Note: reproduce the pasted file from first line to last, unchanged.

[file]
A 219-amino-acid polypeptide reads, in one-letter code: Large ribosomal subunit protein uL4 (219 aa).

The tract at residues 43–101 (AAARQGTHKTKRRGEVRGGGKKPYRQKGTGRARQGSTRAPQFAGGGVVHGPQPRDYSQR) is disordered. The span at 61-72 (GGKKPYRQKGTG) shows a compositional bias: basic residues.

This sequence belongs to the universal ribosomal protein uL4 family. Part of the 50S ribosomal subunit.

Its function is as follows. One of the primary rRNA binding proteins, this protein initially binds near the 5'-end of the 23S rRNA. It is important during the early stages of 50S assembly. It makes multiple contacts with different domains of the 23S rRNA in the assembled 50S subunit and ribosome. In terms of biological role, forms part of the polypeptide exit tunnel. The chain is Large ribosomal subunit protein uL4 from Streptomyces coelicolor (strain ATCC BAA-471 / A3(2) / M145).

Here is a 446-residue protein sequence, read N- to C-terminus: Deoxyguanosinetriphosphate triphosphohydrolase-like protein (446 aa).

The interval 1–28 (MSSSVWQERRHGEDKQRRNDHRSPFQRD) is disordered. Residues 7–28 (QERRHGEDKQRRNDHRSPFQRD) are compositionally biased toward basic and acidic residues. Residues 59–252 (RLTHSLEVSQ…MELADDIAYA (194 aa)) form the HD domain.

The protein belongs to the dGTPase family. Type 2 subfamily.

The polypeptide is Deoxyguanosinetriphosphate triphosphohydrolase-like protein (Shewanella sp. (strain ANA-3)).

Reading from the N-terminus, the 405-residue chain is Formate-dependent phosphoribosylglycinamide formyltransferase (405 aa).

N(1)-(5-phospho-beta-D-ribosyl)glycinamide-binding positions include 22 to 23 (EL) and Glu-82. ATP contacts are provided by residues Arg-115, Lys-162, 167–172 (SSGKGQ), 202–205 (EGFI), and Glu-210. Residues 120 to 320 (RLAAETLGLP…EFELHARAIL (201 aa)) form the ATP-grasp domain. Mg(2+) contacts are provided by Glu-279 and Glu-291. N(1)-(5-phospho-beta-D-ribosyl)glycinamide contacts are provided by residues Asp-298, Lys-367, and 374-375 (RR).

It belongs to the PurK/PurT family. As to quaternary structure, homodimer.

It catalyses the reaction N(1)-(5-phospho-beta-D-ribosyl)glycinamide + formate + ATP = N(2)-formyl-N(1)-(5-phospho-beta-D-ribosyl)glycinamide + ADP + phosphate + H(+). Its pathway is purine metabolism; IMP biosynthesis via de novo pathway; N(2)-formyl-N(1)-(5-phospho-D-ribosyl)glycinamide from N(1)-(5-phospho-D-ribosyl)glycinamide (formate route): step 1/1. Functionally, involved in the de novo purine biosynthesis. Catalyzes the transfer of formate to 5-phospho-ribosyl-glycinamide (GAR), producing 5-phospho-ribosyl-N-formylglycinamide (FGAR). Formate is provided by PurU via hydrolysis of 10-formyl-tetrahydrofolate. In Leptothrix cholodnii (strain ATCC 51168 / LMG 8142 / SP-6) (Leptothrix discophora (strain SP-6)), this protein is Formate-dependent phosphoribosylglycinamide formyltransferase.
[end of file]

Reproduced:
A 219-amino-acid polypeptide reads, in one-letter code: Large ribosomal subunit protein uL4 (219 aa).

The tract at residues 43–101 (AAARQGTHKTKRRGEVRGGGKKPYRQKGTGRARQGSTRAPQFAGGGVVHGPQPRDYSQR) is disordered. The span at 61-72 (GGKKPYRQKGTG) shows a compositional bias: basic residues.

This sequence belongs to the universal ribosomal protein uL4 family. Part of the 50S ribosomal subunit.

Its function is as follows. One of the primary rRNA binding proteins, this protein initially binds near the 5'-end of the 23S rRNA. It is important during the early stages of 50S assembly. It makes multiple contacts with different domains of the 23S rRNA in the assembled 50S subunit and ribosome. In terms of biological role, forms part of the polypeptide exit tunnel. The chain is Large ribosomal subunit protein uL4 from Streptomyces coelicolor (strain ATCC BAA-471 / A3(2) / M145).

Here is a 446-residue protein sequence, read N- to C-terminus: Deoxyguanosinetriphosphate triphosphohydrolase-like protein (446 aa).

The interval 1–28 (MSSSVWQERRHGEDKQRRNDHRSPFQRD) is disordered. Residues 7–28 (QERRHGEDKQRRNDHRSPFQRD) are compositionally biased toward basic and acidic residues. Residues 59–252 (RLTHSLEVSQ…MELADDIAYA (194 aa)) form the HD domain.

The protein belongs to the dGTPase family. Type 2 subfamily.

The polypeptide is Deoxyguanosinetriphosphate triphosphohydrolase-like protein (Shewanella sp. (strain ANA-3)).

Reading from the N-terminus, the 405-residue chain is Formate-dependent phosphoribosylglycinamide formyltransferase (405 aa).

N(1)-(5-phospho-beta-D-ribosyl)glycinamide-binding positions include 22 to 23 (EL) and Glu-82. ATP contacts are provided by residues Arg-115, Lys-162, 167–172 (SSGKGQ), 202–205 (EGFI), and Glu-210. Residues 120 to 320 (RLAAETLGLP…EFELHARAIL (201 aa)) form the ATP-grasp domain. Mg(2+) contacts are provided by Glu-279 and Glu-291. N(1)-(5-phospho-beta-D-ribosyl)glycinamide contacts are provided by residues Asp-298, Lys-367, and 374-375 (RR).

It belongs to the PurK/PurT family. As to quaternary structure, homodimer.

It catalyses the reaction N(1)-(5-phospho-beta-D-ribosyl)glycinamide + formate + ATP = N(2)-formyl-N(1)-(5-phospho-beta-D-ribosyl)glycinamide + ADP + phosphate + H(+). Its pathway is purine metabolism; IMP biosynthesis via de novo pathway; N(2)-formyl-N(1)-(5-phospho-D-ribosyl)glycinamide from N(1)-(5-phospho-D-ribosyl)glycinamide (formate route): step 1/1. Functionally, involved in the de novo purine biosynthesis. Catalyzes the transfer of formate to 5-phospho-ribosyl-glycinamide (GAR), producing 5-phospho-ribosyl-N-formylglycinamide (FGAR). Formate is provided by PurU via hydrolysis of 10-formyl-tetrahydrofolate. In Leptothrix cholodnii (strain ATCC 51168 / LMG 8142 / SP-6) (Leptothrix discophora (strain SP-6)), this protein is Formate-dependent phosphoribosylglycinamide formyltransferase.